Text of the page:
Tipping point for traditional store-plus Retail

When I heard the news or Amazon + Whole Foods and followed by Echo Look + Wardrobe , it shook my basic comfort in retail models. Although we are yet to see these innovations take main stream, the pace of change and the underlying customer shopping changes are definitely there.

So, I started to think about what would actually tip the traditional retail – I am calling it the Store-Plus model because all the retailers who went multi-channel were basically offering a plus to their stores. 

When I look deeper, the Store-Plus model is sustained by 3-8% Net Margin. This is to say that with apportioned costs, each store gives 3-8% Net Margin. Imagine if the topline falls due to any of the disruptions – the costs won’t go down linearly. Even the inventory carrying costs won’t go down linearly because you need to have some basic stock levels to interest walking in customers. So, I figured that all it would take to tip this model is a 3-8% general reduction in topline. If a customer visits a certain format of store 10 times, he only needs to do one of those visit’s shopping in the new innovative fashion.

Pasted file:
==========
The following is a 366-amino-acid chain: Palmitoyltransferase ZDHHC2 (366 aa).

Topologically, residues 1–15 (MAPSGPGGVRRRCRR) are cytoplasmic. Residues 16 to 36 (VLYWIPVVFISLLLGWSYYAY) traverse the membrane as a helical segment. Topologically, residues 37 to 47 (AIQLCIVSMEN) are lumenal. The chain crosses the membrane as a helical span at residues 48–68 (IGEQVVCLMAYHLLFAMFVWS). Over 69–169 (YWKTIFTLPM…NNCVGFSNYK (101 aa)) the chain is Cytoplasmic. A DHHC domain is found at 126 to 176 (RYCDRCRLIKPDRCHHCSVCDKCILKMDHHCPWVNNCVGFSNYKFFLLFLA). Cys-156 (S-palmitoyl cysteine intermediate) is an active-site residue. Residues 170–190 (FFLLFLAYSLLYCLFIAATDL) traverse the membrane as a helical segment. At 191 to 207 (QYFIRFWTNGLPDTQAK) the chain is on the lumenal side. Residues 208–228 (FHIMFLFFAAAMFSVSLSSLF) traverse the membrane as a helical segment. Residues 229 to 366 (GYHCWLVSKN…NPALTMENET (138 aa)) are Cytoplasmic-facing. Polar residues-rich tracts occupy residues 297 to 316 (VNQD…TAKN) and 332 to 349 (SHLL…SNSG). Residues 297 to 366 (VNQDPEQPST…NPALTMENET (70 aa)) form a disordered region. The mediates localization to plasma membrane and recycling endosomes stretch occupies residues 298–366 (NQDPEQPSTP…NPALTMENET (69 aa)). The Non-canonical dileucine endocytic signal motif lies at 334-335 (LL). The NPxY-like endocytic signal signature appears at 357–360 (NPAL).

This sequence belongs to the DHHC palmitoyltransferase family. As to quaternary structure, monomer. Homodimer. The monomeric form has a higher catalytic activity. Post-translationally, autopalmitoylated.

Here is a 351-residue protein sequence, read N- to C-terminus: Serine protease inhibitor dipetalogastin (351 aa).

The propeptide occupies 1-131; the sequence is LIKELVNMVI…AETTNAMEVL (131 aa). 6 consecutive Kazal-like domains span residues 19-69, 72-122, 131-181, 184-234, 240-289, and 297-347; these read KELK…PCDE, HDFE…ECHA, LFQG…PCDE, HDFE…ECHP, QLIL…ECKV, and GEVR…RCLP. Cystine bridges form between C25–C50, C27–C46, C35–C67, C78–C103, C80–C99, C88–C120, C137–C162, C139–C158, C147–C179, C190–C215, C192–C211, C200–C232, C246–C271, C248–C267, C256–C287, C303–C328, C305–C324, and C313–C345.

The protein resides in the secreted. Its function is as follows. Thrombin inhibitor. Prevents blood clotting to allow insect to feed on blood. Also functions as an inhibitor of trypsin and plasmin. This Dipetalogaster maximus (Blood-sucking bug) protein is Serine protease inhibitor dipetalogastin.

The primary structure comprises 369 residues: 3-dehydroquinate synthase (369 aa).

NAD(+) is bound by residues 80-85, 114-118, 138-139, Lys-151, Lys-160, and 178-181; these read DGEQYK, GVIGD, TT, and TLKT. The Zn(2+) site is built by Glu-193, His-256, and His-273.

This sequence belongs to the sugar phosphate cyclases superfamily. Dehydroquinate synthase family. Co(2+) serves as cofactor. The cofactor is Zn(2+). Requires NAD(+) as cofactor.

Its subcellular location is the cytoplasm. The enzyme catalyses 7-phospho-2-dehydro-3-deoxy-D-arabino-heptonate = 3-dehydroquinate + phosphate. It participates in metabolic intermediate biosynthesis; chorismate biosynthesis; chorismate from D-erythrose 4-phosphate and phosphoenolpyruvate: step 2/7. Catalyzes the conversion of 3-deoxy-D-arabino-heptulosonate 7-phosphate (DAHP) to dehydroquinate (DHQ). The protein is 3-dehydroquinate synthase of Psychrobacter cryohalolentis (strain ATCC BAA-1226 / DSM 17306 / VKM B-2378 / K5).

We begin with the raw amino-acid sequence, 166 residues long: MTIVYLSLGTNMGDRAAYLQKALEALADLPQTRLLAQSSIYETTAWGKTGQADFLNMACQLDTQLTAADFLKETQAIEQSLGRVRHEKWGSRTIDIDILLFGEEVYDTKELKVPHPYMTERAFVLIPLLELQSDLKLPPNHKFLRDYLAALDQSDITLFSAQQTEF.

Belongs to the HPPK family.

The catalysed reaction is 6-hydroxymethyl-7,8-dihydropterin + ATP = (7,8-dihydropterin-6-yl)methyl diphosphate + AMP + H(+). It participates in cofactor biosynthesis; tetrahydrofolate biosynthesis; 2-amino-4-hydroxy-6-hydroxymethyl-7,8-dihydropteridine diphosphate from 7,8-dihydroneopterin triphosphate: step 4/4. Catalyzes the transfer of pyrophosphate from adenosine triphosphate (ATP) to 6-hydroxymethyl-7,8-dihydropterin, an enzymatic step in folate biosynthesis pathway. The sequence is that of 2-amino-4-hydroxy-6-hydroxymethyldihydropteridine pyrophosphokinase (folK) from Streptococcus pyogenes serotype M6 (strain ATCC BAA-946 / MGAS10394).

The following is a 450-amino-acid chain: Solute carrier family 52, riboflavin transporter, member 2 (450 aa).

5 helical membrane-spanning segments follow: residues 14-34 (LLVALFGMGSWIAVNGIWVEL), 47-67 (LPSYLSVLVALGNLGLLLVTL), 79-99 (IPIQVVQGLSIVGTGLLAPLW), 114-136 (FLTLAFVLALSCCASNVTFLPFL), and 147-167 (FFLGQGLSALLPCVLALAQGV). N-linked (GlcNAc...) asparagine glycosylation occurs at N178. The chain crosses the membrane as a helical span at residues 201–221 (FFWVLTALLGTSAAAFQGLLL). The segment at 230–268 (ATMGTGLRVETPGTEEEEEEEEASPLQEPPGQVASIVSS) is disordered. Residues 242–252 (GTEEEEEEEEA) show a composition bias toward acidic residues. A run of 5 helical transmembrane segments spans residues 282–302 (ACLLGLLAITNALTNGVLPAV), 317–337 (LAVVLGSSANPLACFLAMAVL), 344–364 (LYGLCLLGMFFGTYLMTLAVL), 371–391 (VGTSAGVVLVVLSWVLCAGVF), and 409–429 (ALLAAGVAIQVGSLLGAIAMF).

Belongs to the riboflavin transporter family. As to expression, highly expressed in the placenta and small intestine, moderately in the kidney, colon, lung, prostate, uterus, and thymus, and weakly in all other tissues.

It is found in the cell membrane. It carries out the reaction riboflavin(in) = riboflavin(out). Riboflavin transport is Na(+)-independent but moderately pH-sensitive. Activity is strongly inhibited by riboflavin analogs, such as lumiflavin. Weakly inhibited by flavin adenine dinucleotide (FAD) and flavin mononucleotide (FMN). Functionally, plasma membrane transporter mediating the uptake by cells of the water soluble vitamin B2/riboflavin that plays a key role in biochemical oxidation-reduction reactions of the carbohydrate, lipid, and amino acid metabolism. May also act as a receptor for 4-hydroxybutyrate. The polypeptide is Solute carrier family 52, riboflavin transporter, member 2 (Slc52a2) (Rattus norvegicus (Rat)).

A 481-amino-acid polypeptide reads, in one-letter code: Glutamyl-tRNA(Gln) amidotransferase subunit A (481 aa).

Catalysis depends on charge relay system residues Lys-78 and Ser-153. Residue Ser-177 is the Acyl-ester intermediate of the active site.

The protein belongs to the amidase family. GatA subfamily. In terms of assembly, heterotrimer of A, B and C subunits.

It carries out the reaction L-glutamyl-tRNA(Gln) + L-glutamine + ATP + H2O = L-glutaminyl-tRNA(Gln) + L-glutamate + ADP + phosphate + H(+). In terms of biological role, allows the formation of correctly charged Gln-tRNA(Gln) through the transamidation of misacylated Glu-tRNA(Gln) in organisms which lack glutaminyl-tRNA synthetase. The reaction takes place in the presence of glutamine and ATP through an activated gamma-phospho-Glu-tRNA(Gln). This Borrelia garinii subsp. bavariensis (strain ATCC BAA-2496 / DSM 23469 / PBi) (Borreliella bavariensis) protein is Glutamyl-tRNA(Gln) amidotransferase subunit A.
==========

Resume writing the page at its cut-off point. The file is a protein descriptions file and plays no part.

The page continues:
When I brought this topic up with some, I was told that Retail has been through cycles before too – but my retort to that is that this is no cycle. If it were a cycle, the basic customer erosion of one retailer would be within the traditional retail eco system and go to another retailer. But what’s happening today is a fundamentally different purchase alternative. I think we need to acknowledge it and incubate for it.

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